One of my good friends asked me last night, “no new posts?” I have been writing but haven’t had the opportunity to post any articles because I usually like to include pictures with most of my posts. So here we are and I still haven’t taken many new pictures, but today I have a few to share with everyone.
New York Autumn Color is only the adventurous title. The key point to this article is about pruning in the Fall. What can you prune and how much (into a plant or tree) can you cut (reduce)? The truth is you can prune at any time throughout the year. The question remains how will my plants react to the pruning I perform? If you know this answer you can begin doing what I have been perfecting for 12 years (seems like a lifetime). Restoration, developmental and maintenance pruning of fine gardens and landscapes.
Trees are most vulnerable to die-back, disease and insect attack when they are weakened (drought, root compaction, flooding, storm damage and extreme and extended swings in temperature). What occurs in stressed trees is a trees ability to chemically maintain the balance between root systems, leaf surface and wood mass.
NOW THAT I HAVE OVERWHELMED YOU ALL, YOU NEED TO REMEMBER , “NO CUTTING INTO YOUR PLANTS TOO HEAVILY BETWEEN OCTOBER 15TH AND DECEMBER 25.”
The reason for being careful while pruning this time of year is based on what functions the tree is performing prior to the winter. A tree needs to close itself off (COMPARTMENTALIZE) and protect itself from insect and disease after a limb has been pruned. If that limb is too large, the tree will not be able to compartmentalize that new wound fast enough, creating an environment for further damage to occur. This theory is centered around the idea that trees don’t heal, they close them-selves off from further damage. If this barrier that they build between healthy wood and exposed (new cuts) wood, is broken down or is compromised in any way, that area of the tree becomes vulnerable to further damage and possible die-back.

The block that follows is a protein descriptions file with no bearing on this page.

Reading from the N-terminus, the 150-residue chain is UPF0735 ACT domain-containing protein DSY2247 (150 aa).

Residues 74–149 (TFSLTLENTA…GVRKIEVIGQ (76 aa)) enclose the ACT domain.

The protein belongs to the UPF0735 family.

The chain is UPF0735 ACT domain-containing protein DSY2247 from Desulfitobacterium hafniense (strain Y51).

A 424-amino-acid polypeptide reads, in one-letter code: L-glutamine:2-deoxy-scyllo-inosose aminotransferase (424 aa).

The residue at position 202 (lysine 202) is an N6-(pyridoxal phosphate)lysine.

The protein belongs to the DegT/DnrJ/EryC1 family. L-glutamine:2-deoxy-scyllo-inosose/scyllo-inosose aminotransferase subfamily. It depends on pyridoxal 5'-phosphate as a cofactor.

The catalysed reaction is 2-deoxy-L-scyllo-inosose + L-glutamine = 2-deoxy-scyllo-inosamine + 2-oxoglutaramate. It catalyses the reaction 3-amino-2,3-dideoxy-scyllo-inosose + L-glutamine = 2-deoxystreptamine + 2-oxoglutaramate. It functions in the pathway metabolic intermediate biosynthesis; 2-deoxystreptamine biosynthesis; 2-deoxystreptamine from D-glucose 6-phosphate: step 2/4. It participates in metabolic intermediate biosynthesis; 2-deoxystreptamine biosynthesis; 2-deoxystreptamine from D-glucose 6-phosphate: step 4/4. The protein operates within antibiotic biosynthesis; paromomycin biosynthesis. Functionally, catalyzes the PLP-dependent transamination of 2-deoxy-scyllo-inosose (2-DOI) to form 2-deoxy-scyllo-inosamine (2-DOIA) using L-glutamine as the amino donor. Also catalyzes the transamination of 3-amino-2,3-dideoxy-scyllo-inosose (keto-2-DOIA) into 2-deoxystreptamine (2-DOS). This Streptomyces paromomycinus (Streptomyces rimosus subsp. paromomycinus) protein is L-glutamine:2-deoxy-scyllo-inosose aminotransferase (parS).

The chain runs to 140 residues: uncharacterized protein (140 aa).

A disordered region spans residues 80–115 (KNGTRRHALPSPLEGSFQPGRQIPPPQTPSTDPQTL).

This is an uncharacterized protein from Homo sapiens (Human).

The greatest time of year to prune larger specimens (deciduous trees) would be in the late winter, prior to the swelling of new bud growth. This time of year is so important because trees expend the greatest amount of energy during this spring time explosion of life. So, if we know that a tree sends out the greatest amount of energy for new growth (in the spring-time) it makes sense that, that same tree will have the greatest ability to close itself off to further damage after being cut into. This does not mean you only prune between January and Early April. What it demonstrates is one example of how to best manage the growth and development of the plants and trees around your property.
Evergreen like Pine Trees need mid spring pruning to maintain their ornamental form, while other evergreens like Leyland Cypress need to be reviewed and pruned in early summer. Evergreens like Boxwoods and certain Ilex need to be pruned and managed at least twice (during the growing season) and maybe more if you like very formal presentations. Woody ornamentals are an entirely different animal which I will address in the late winter (February). For right now everyone needs to consider the time of year and what functions a tree is performing to maintain itself. To demonstrate my point, before the winter trees store energy into their root systems. This is their greatest priority. If you are going to disturb this process you need to understand what forces will be working with you and what forces you will be fighting against you.
NOTE: VERY IMPORTANT NOTE:
IF YOU DON’T KNOW AND ARE CONCERNED ABOUT A VERY IMPORTANT FEATURE ON YOUR PROPERTY, DO NOT BE AFRAID TO ASK A QUESTION. MOST OF THE TIME NOTHING WILL HAPPEN TO YOUR TREES, GARDENS AND LANDSCAPES WHILE YOU TAKE A MOMENT AND EDUCATE YOURSELF.
THIS ARTICLE GOES OUT TO MY FRIEND BRYAN WHO IS ALWAYS ATTENTIVE TO MY WEBSITE.
Great work keep it coming